Kitchens all across Ohio take on the warmth and aromas of the holidays as bakers pull out traditional recipes for candies, cookies, pastries and breads—special treats that, once reduced to crumbs in the holiday tins, won’t reappear until next year.
For Julie Clark, the retail manager at Bear’s Mill in Darke County, this is just another time of year when bakers, particularly those who prefer old-fashioned ingredients such as whole grain and coarse flours, find their way to the mill’s retail store to stock up.
“Customers who come and buy in large quantities know how to work with our flours,” Julie said. She’s referring to the stone ground products from wheat that are as close to whole grains as possible, still flecked with bits of nutritious bran and germ, all courtesy of their antiquated mill, an old world but efficient curiosity.
Julie and her husband, Terry, the miller, purchased the building in 1979. “We were young, ambitious and looking for something interesting to do,” she said. The millstones that make the flour that customers stir into their home style breads, tender dinner rolls and crunchy cookies are four foot in diameter wheels dressed with a cutting pattern of grooves or furrows. Reputed for the grinding quality and longevity, the original stones set in place in 1849 are still in service, turbine driven and powered by the waters of the nearby Greenville Creek. It provides an unheated grinding action that helps the grain maintain its texture and nutritional density.
The sources for the flours and grains ground at Bear’s Mill such as the corn and rye are Ohio grown and purchased through a local grain elevator. The hard winter wheat, a variety not suited for Ohio agriculture, comes from out West. “It’s a higher protein grain that interacts with yeast and forms a network of gluten,” Julie said, “and that’s what gives breads structure and density.” Spelt, an ancient form of wheat enjoying a revival of interest among bakers and often used for denser types of baked goods including German-style breads, comes straight from Dan Kramer’s fields at Food For Life Farm in nearby Yorkshire.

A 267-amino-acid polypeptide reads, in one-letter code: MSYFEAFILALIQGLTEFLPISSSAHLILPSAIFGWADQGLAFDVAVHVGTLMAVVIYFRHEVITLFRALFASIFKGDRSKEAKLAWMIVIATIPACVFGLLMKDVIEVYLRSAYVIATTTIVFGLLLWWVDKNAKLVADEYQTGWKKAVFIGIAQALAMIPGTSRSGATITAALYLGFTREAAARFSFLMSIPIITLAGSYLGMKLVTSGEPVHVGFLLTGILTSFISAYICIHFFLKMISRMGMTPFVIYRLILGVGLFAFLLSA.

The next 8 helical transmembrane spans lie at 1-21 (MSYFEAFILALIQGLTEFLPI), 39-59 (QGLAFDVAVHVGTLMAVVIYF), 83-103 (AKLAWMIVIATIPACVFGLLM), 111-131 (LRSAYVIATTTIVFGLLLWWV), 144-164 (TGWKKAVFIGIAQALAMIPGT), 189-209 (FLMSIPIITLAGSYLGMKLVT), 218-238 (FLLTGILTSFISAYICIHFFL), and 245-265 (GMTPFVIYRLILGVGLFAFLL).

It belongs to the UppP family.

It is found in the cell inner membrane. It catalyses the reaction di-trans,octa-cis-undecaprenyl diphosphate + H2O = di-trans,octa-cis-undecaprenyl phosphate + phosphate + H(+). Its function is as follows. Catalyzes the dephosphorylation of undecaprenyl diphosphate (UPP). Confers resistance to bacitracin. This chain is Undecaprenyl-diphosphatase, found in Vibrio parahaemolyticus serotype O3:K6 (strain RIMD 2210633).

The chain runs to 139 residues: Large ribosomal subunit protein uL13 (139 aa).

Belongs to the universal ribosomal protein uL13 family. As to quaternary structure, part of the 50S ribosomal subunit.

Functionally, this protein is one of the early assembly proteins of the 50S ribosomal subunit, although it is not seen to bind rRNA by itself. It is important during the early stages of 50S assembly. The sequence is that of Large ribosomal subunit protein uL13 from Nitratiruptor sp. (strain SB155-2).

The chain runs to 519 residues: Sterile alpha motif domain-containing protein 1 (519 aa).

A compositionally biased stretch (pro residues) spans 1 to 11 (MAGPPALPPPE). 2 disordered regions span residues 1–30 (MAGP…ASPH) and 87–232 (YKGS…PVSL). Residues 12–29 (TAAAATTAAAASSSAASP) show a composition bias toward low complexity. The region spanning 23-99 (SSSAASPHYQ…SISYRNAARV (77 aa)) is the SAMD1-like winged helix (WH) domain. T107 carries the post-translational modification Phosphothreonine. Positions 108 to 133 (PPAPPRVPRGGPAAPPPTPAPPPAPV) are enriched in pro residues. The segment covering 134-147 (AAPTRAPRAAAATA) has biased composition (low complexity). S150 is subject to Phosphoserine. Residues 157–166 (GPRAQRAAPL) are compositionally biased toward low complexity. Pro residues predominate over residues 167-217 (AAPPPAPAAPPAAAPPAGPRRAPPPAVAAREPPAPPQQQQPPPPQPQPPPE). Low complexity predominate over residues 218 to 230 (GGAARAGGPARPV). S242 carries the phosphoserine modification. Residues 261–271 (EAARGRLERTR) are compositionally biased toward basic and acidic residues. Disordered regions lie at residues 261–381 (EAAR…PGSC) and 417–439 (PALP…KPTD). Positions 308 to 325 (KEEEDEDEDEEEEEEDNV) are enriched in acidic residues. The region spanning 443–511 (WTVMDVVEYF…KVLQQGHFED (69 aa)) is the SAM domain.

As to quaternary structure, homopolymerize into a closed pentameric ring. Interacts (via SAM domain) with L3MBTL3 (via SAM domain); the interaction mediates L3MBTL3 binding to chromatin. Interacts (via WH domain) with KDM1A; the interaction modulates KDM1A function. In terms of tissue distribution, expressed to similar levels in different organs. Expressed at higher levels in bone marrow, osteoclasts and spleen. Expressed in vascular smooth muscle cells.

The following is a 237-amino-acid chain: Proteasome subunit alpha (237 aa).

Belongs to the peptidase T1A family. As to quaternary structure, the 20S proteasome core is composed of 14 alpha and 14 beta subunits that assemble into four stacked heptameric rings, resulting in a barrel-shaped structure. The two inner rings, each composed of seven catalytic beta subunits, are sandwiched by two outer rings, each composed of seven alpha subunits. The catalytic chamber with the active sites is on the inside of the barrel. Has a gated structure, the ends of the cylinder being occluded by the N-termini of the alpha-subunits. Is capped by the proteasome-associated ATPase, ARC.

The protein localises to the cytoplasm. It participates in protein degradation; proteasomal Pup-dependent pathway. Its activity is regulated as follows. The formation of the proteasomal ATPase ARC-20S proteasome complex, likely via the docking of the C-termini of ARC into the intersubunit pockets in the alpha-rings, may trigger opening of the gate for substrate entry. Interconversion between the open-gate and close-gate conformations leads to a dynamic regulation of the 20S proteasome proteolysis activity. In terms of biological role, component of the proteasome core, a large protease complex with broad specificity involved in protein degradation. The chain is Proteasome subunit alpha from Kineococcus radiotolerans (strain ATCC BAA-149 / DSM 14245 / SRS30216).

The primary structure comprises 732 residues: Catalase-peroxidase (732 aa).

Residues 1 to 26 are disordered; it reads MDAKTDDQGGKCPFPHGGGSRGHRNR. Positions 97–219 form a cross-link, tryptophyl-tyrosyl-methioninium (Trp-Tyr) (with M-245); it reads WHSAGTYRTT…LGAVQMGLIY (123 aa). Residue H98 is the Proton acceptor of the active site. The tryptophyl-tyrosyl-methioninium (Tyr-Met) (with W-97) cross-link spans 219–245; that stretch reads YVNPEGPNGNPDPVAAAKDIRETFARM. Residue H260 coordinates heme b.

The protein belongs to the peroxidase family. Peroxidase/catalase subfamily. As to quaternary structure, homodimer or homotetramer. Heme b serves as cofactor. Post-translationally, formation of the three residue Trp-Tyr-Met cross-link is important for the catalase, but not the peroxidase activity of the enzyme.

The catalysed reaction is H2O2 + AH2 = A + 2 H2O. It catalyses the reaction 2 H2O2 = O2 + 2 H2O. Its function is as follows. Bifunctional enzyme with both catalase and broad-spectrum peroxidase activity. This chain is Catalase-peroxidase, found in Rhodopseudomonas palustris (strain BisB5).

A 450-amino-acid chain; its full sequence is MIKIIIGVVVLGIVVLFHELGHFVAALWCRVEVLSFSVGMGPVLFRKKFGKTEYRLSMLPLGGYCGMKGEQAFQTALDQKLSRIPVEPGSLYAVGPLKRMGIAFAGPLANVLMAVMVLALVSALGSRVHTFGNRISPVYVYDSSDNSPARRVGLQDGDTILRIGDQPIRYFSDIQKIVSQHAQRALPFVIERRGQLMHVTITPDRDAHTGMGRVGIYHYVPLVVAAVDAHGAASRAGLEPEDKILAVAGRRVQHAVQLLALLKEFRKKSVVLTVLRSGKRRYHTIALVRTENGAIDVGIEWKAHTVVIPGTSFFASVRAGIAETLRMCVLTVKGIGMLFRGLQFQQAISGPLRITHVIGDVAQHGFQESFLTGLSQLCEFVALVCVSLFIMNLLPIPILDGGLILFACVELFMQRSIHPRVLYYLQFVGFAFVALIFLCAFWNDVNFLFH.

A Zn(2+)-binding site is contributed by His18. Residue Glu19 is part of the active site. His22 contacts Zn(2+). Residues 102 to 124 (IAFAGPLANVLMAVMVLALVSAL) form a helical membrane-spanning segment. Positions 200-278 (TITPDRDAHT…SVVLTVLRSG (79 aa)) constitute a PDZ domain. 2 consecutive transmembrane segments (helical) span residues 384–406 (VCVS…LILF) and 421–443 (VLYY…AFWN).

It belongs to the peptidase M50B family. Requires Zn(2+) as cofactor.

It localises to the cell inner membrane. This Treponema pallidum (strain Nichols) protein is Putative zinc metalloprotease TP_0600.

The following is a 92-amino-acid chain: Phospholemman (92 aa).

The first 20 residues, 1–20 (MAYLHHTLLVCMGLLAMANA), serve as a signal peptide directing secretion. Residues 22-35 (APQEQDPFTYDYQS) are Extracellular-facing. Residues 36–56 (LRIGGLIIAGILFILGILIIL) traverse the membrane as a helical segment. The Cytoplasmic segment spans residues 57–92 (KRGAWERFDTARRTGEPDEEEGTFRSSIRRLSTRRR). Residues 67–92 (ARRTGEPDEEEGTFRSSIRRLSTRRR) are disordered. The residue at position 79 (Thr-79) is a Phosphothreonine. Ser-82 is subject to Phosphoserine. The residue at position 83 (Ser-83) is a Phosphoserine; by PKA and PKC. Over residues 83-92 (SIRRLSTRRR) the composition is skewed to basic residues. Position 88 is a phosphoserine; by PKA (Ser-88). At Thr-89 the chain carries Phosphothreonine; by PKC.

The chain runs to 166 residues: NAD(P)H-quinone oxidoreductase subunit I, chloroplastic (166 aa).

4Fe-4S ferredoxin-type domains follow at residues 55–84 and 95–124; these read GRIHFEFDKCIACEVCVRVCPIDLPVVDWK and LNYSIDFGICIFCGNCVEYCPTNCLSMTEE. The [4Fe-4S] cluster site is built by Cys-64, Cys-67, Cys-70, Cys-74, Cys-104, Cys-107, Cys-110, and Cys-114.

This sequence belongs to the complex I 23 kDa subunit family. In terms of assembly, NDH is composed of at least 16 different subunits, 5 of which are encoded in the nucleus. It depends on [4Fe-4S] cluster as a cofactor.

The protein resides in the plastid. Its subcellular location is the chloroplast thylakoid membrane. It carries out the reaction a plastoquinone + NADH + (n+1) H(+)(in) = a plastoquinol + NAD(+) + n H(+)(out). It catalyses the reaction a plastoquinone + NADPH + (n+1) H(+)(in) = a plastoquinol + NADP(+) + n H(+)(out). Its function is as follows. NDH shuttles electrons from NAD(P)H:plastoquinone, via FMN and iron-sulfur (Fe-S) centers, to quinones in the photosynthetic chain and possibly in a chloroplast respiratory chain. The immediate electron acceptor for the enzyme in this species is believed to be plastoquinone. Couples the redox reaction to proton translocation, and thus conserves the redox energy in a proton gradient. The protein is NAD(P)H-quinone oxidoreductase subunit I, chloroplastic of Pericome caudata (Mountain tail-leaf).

The soft red winter wheat is all locally-grown and Julie describes it as the variety most often seen when driving around Ohio’s country roads. “As it matures, it becomes the ‘golden waves of grain’ that are harvested in the summer,” she said. A low protein wheat, it’s ground and packaged as the Mill’s whole wheat cake flour, which will yield a tender crumb in cakes and pastry, pie crusts and biscuits.
Over the years, Julie noticed that bakers who have only used refined and bleached all-purpose flours are timid about incorporating the Mill’s rustic looking, textured flours in their recipes. “It definitely produces a different product,” Julie said. To get used to the texture and the way the flour works in recipes, she suggests beginning by blending it with a favorite all-purpose flour, substituting a fourth of the flour measurement with one of the Mill’s whole wheat flours.
“It may take some recipe adjusting, a little trial and error, but the results will surprise you,” she said. Certainly in a delicious way.
Marilou Suszko is a food writer from Vermilion. She is the author of Farms and Foods of Ohio: From Garden Gate to Dinner Plate and The Locavore’s Kitchen.
6450 Arcanum-Bear’s Mill Road
“Keep your nose to the grindstone?” A good miller needs to do this, not to get the job done, but to get it done right. If the millstones were too close together or moving to fast, they would heat the grain and burn it. A slow, cool, even grind is the goal to produce quality flours.
In 2000, Bear’s Mill became a not-for-profit organization operated and managed by the Friends of Bear’s Mill, which helps keep the mill operational and open to the public as an educational opportunity.
Bear’s Mill is always open for tours and features a rotating art exhibit and gallery space that spotlights a new artist every month, March through December. Friday, Dec. 7, is Bear’s Mill Candlelight Walk, a vibrant and visual experience for visitors that includes music, bonfires, food and shopping. Look for more information on this event and others at bearsmill.com.